Speaker Says Kurdistan Needs Continued U.S. Support
- By Jon Reidel
Quabad Jalal Talabani, representative of the Kurdistan Regional Government of Iraq to the United States, said Monday at a lecture in the Davis Center that although the United States shouldn’t act as a “world policeman,” it does have a moral obligation as a super power to defend oppressed people across the globe.
Among them, he said, are the millions of Kurds living in Kurdistan – a roughly defined geo-cultural region within Iraq, encompassing the northwestern Zagros and the eastern Taurus mountain ranges where Kurdish culture, language, and national identity have been preserved. Talabani, who was brought to Burlington by the Vermont Council on World Affairs (VCWA) as part of a national speaking tour, said he’s especially concerned about an agreement to remove all U.S. troops from Iraq by January of 2012.
“For a Kurd who actually likes the U.S. being in Iraq and who has fought alongside U.S. troops, this would be a nerve-racking experience,” said Talabani, who is the son of Iraqi President Jalal Talabani. “Iraq is still very fragile, and we are not strong enough to stand on our own from a security standpoint. My message (to the U.S.) is to stay interacted and engaged with us militarily, economically and in other ways.”
Sponsored by the Political Science Department, the Middle East Studies Program and VCWA, Talabani came to UVM on his way to speaking engagements in Maine and New Hampshire. He spoke primarily to students from the political science department, including those from a course taught by Gregory Gause, professor and chair of political science and Middle East expert, titled “International Relations of the Middle East.”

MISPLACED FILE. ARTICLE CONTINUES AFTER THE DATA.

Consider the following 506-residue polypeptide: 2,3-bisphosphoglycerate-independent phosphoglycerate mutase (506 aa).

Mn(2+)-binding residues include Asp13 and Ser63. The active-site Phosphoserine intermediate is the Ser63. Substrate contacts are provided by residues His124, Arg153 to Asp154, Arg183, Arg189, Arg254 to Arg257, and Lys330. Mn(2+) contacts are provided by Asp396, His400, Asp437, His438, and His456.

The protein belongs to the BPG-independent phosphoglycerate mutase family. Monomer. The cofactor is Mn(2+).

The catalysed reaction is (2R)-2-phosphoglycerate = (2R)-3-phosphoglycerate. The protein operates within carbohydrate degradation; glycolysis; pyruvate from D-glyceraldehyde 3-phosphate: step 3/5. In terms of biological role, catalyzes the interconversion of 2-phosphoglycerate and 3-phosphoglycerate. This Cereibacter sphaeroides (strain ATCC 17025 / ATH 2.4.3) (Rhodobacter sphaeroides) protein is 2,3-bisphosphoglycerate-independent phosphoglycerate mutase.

“I thought he was an extremely able proponent of the Kurdish case,” said Gause, who was recently interviewed on National Public Radio about current issues in the Middle East. “Obviously, Arab Iraqi politicians would have other things to say about Kirkuk and oil issues, but I thought he was extremely frank and open for a diplomat. He certainly had the ability to connect to an American audience.”
Talabani told students that even though Iraq’s fledgling, multi-party government has competing factions and can be messy and bureaucratic at times, the region has tremendous economic potential if the private sector is allowed to flourish and more U.S. companies invest in the area. He cites the inability of Kurdistan – among the world’s most oil rich regions – to effectively manage its natural oil and gas reserves as the single largest obstacle to moving the country forward.
“It’s important for students to understand the responsibility of America as a super power,” said Talabani, who was a top negotiator in the drafting of the Transitional Administrative Law, the first Iraqi constitution since the overthrow of Saddam Hussein. “Sometimes you have a moral obligation to engage in places where people are being oppressed. In my opinion, action is always more important than inaction.”